"We work in a fragile ecosystem. Then the door should not be left ajar."

In an interview recently, you said: 'The chance of a targeted cyber attack on companies in the port of Rotterdam is real.' From which corner do you expect such an attack to come and how do you arm yourselves against it?

"Deploying ransomware has become a kind of business model for criminals. There are still too many companies that have not secured themselves properly or are lagging behind in terms of knowledge level. We work in a vulnerable ecosystem. Then the door should not be left ajar. We see that the threat from Russia is becoming heavier and more intense, with many European ports being targeted due to recent geopolitical developments. As a result, the number of DDoS attacks is increasing on a scale that is almost unimaginable. Partly for this reason, my team has expanded considerably. Meanwhile, we have changed from an organisation that only directed processes to one that also interferes with content. Still, we too regularly look for specialists when it turns out we don't have the knowledge on-premises ourselves."

Foto in de haven van Rotterdam met een groot vrachtschip bij zonsondergang

Photo: Kees Torn for Havenbedrijf Rotterdam

Collaboration sometimes also creates tension: Where do you take the lead yourself and where do you leave the initiative with the partners you are working with?

"We are in the middle of a transition in which we are moving away from our drive to be first and best. This means we no longer see other ports as competitors. And so we are talking about cooperation models. Rigorously increasing a market share almost always comes at the expense of someone else. If in Antwerp containers are going greener through the port, Antwerp deserves credit for that and it is up to us to learn from it. Ultimately, it's about a more sustainable world and not the honour of one fanatical port company."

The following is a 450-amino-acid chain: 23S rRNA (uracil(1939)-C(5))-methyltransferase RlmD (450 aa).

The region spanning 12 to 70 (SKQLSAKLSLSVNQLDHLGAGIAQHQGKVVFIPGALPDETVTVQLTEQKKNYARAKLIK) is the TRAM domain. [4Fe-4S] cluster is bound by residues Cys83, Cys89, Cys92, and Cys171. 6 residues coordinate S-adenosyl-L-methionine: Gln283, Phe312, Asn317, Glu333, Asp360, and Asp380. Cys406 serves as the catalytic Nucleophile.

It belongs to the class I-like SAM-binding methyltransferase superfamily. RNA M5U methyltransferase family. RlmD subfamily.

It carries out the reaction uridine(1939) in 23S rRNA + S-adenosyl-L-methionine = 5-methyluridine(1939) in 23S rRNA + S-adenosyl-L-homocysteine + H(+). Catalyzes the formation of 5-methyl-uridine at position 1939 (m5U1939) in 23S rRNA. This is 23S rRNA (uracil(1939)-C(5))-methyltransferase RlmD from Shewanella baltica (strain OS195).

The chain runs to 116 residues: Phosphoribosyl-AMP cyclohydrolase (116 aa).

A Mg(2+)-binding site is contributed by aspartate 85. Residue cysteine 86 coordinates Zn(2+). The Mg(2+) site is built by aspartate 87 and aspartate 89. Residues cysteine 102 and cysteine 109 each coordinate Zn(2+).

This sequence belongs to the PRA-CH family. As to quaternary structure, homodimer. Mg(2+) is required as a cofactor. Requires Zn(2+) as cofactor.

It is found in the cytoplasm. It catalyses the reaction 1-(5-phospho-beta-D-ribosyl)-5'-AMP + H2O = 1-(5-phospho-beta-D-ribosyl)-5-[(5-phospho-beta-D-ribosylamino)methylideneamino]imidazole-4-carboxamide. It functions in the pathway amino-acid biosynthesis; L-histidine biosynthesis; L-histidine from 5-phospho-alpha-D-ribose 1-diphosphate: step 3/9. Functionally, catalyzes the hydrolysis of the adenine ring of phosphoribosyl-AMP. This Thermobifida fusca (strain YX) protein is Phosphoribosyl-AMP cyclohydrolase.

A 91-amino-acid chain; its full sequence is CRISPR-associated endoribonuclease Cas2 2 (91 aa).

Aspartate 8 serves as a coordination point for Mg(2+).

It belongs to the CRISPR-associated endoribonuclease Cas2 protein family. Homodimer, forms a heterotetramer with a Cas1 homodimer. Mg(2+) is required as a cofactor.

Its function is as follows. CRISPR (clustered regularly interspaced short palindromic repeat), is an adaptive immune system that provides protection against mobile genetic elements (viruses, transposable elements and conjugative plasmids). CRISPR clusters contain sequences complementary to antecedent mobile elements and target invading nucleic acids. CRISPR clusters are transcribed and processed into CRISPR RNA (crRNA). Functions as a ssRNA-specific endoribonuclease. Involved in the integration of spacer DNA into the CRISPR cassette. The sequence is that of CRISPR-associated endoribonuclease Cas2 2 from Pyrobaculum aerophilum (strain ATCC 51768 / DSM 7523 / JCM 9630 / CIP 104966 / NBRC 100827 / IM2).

Text: Edwin Ammerlaan

Claudia de Andrade De Wit

Claudia de Andrade de Wit is Director Digital & IT at the Rotterdam Port Authority, board member of the CIO Platform Netherlands and member of the Cyber Security Council. From her director position, she is responsible for IT within the Port Authority; from systems and data to infrastructure and the port-wide fibre-optic network. She also works with Portbase, the data hub of the port community. Claudia de Andrade de Wit will be one of the guest speakers on 9 October in Rotterdam during the SURF Summit 2024, the annual event for board members, CSCs and other (administrative) relations in the SURF cooperative.